St. Clement is also the hero of an early Christian romance or novel that has survived in at least two different versions, known as the Clementine literature, where he is identified with Emperor Domitian's cousin Titus Flavius Clemens. Clementine literature portrays Clement as the Apostles' means of disseminating their teachings to the Church.[2]

Recognition as a saint[edit]

St. Clement is one of the few Roman popes to have a Russian Orthodox church dedicated in his name.

St. Clement's name is in the Roman Canon of the Mass. He is commemorated on 23 November as a pope and martyr in the Catholic Church as well as within the Anglican Communion and the Lutheran Church. The Syriac Orthodox Church, the Malankara Orthodox Syrian Church, the Macedonian Orthodox Church and the Greek Orthodox Church, as well as the Syriac Catholic Church, the Syro-Malankara Catholic Church and all Byzantine Rite Eastern Catholic Churches commemorate Saint Clement of Rome (called in Syriac "Mor Clemis") on 24 November; the Russian Orthodox Church commemorates St Clement on 25 November. Clement is remembered in the Church of England with a Lesser Festival on 23 November.[23]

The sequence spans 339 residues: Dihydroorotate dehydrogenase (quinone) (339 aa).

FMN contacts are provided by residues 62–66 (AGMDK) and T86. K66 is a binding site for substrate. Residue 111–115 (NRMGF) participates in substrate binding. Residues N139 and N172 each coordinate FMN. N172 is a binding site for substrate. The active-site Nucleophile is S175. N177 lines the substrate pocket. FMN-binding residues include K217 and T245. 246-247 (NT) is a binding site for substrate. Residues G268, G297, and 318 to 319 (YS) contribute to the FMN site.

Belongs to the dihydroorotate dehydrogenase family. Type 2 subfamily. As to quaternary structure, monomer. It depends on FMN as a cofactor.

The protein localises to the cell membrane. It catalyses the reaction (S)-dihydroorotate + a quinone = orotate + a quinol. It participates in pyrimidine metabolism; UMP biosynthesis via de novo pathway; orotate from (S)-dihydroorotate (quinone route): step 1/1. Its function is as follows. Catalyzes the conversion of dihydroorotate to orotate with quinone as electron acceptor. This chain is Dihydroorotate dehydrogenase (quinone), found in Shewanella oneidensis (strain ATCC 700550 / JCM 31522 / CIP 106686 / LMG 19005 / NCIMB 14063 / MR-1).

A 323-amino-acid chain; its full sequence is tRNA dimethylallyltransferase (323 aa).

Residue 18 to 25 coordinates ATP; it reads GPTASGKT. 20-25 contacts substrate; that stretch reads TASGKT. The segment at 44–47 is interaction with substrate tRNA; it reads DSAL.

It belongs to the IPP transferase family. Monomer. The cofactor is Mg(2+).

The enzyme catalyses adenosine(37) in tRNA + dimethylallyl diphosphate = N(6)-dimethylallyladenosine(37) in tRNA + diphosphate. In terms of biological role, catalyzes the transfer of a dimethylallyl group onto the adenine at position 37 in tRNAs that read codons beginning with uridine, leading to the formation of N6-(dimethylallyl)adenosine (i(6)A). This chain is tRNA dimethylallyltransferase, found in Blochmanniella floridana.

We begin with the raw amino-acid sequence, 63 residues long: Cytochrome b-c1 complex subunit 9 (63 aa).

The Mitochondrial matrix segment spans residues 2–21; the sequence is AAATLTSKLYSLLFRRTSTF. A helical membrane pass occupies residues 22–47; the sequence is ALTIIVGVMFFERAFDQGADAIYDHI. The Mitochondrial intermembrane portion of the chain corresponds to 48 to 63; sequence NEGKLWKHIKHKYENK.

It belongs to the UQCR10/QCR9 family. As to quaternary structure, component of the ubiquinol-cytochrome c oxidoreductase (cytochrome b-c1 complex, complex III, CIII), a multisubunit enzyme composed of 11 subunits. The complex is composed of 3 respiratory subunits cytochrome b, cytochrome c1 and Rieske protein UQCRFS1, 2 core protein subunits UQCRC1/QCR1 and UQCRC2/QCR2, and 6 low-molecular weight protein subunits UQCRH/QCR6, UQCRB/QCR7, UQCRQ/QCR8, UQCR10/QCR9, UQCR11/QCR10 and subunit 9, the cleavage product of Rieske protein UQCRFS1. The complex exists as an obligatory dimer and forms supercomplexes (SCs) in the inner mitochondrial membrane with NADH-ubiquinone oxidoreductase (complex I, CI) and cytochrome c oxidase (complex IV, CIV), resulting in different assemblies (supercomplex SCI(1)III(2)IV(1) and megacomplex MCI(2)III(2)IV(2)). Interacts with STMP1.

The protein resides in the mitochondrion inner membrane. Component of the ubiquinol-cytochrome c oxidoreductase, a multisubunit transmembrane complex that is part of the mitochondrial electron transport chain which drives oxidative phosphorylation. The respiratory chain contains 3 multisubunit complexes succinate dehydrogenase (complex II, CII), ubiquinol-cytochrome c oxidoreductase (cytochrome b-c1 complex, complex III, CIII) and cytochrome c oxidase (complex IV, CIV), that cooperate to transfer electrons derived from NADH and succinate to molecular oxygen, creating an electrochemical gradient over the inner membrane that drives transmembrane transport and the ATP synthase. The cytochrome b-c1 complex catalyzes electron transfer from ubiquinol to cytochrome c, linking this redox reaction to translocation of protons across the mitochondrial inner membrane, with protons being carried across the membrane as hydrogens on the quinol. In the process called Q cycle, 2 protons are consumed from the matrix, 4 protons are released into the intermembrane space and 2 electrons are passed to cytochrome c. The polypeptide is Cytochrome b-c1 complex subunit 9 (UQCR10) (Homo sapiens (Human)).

The St Clement's Church in Moscow is renowned for its glittering Baroque interior and iconostasis, as well as a set of gilded 18th-century railings. The parish was disbanded in 1934 and the original free-standing gate was demolished. The Lenin State Library stored its books in the building throughout the Soviet period. It was not until 2008 that the building reverted to the Russian Orthodox Church.